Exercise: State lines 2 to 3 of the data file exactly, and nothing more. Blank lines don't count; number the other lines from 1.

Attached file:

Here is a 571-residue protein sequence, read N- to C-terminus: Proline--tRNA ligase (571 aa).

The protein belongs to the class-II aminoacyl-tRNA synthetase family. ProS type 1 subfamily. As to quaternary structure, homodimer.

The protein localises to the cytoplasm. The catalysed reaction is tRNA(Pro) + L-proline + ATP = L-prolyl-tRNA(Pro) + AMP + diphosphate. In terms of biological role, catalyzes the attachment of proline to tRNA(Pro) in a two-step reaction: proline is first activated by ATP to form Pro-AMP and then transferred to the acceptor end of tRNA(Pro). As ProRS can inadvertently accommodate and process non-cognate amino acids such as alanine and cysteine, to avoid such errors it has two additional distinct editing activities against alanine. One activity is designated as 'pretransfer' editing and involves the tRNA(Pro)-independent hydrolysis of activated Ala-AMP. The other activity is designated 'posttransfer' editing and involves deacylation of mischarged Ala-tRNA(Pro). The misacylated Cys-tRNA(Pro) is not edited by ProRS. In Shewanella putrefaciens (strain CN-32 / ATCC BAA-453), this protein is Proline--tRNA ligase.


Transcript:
The protein belongs to the class-II aminoacyl-tRNA synthetase family. ProS type 1 subfamily. As to quaternary structure, homodimer.

The protein localises to the cytoplasm. The catalysed reaction is tRNA(Pro) + L-proline + ATP = L-prolyl-tRNA(Pro) + AMP + diphosphate. In terms of biological role, catalyzes the attachment of proline to tRNA(Pro) in a two-step reaction: proline is first activated by ATP to form Pro-AMP and then transferred to the acceptor end of tRNA(Pro). As ProRS can inadvertently accommodate and process non-cognate amino acids such as alanine and cysteine, to avoid such errors it has two additional distinct editing activities against alanine. One activity is designated as 'pretransfer' editing and involves the tRNA(Pro)-independent hydrolysis of activated Ala-AMP. The other activity is designated 'posttransfer' editing and involves deacylation of mischarged Ala-tRNA(Pro). The misacylated Cys-tRNA(Pro) is not edited by ProRS. In Shewanella putrefaciens (strain CN-32 / ATCC BAA-453), this protein is Proline--tRNA ligase.